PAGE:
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Here Are the 2 Motorcycles Harley Should Have Made

Rich Duprey, The Motley Fool

Harley-Davidson(NYSE: HOG) is bringing its LiveWire electric motorcycle vanity project to completion sometime next year. But in the meantime, motorcycle maker Royal Enfield will deliver two new bikes in the weight class and price range that Harley should be aiming for if it wants to turn sales around.

The INT 650 and Continental GT 650 are the first twin-cylinder motorcycles that India-based Royal Enfield has produced since 1970. And because they're priced at $5,800, they're bound to find a market of motorcycle enthusiasts waiting to ride these affordable, middleweight bikes. Harley investors should worry that the sales decline that's beginning to pick up speed will only worsen once these rival motorcycles hit the market.

Two men standing by two motorcycles

Image source: Royal Enfield.

Missing an opportunity

Harley-Davidson says it understands that the motorcycle market is changing and that the core customers it had once counted on to deliver record sales growth are no longer buying motorcycles at anywhere near the rate they once did. As middle-aged males age out of the market, the big, heavyweight motorcycles they prefer are not moving off dealer floors. Instead, younger riders -- who are more likely to be urbanites and female -- are looking for smaller, lighter bikes.

In its More Roads to Harley-Davidson strategic road map released in July, Harley pays lip service to the need for smaller motorcycles, saying it will enter two new markets, the adventure touring and streetfighter categories. Those classifications typically are middleweight bikes, but Harley's planned bikes push the boundaries of that definition.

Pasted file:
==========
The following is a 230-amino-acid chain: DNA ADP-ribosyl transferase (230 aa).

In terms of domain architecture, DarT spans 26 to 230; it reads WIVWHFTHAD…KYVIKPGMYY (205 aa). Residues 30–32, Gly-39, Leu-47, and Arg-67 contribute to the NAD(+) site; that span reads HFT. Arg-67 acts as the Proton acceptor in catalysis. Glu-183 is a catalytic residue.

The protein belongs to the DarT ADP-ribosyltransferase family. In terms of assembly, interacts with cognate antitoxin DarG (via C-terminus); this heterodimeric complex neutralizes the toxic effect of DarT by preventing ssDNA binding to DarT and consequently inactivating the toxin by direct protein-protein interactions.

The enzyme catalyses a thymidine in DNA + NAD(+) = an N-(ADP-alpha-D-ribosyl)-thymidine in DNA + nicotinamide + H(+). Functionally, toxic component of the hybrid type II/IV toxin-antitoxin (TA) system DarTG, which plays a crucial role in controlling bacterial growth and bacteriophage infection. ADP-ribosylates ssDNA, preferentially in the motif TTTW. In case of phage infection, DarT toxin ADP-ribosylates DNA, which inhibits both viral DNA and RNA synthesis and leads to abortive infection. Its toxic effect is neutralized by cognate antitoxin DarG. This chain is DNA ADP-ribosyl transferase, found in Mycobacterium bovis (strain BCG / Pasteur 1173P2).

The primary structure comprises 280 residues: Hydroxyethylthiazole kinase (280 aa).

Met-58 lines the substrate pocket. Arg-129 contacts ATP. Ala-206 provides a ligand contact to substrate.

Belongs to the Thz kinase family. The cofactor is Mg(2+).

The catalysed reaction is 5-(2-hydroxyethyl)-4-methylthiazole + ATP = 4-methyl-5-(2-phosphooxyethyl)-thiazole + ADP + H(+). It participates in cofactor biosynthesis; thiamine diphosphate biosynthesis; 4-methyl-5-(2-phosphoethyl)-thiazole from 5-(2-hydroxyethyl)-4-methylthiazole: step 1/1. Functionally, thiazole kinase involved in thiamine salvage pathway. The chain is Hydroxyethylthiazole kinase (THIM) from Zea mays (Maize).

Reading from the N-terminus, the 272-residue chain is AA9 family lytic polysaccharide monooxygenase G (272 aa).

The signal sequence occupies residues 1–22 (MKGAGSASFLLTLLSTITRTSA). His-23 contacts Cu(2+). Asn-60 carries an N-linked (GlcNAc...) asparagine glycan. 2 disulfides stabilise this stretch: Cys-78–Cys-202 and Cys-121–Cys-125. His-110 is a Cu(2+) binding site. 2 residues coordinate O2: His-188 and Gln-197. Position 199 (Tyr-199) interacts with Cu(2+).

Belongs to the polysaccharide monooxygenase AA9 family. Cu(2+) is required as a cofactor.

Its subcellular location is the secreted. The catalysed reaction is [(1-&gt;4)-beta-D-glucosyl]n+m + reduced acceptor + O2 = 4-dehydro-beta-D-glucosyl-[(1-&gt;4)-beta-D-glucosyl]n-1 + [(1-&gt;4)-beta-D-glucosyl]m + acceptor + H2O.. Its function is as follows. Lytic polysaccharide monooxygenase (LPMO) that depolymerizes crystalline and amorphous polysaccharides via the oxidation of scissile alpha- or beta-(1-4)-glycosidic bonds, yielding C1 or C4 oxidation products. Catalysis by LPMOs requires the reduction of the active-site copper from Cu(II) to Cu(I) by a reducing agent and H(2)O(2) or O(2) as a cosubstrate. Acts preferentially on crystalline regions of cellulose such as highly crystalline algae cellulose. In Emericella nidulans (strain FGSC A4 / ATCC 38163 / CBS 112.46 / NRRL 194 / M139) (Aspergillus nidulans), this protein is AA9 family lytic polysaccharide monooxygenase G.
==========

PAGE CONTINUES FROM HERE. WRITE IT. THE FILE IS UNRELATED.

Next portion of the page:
There are expected to be two Pan America adventure-touring models (at 975 cubic centimeters and 1,250 cc), while the nine streetfighter models will span the 500 to 1,250 cc range. The lower end of that streetfighter range is well within the bounds of a middleweight bike, but the upper end stretches the limits. 

No pricing has been announced for Harley's bikes, but history suggests it will slap a premium price tag on them. Its Street 750 bike has a base price of $7,600, while the Street 500 starts at $6,900. Moreover, the new bikes aren't scheduled to begin production until 2020.

Royal Enfield, on the other hand, is already producing motorcycles right in the sweet spot of size and price. And it's a market position it is quite comfortable occupying.

Ready to roar

Despite Royal Enfield's much smaller footprint in the U.S., it remains the world's largest and oldest continuously operating motorcycle manufacturer. In its last fiscal year, which ended in March, Royal Enfield's sales volume jumped 23% to over 8.2 million motorcycles. In comparison, Harley sold fewer than 243,000 motorcycles worldwide in 2017.

Most of Royal Enfield's bikes are really small and light, and are not comparable to what Harley manufactures. Even the Himalayan that Royal Enfield introduced last year wouldn't be the same as the two new bikes it is offering because it was equipped with a low-power 410 cc single-cylinder engine. The INT 650 and the Continental GT 650 will have twin-cylinder engines, making them much more attractive to buyers seeking some power, too.

These two new bikes won't necessarily be the performance monsters Harley produces, but they should appeal to different types of riders. The Continental GT 650 is a sporty cafe racer, while the Interceptor INT 650 is more of a stylish roadster. Even more important, perhaps, the average age of a Royal Enfield owner in India is between 26 and 32.

Harley needs to check its rear-view mirror

No one is expecting the India-based bike maker to swipe enough market share from Harley to catch up with its outsized lead in the U.S. market. But while Harley-Davidson is dreaming of converting millennials to its nameplate with its quixotic plan to force-feed a market for electric motorcycles, Royal Enfield is producing the bikes that young buyers want today.


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Rich Duprey has no position in any of the stocks mentioned. The Motley Fool has no position in any of the stocks mentioned. The Motley Fool has a disclosure policy.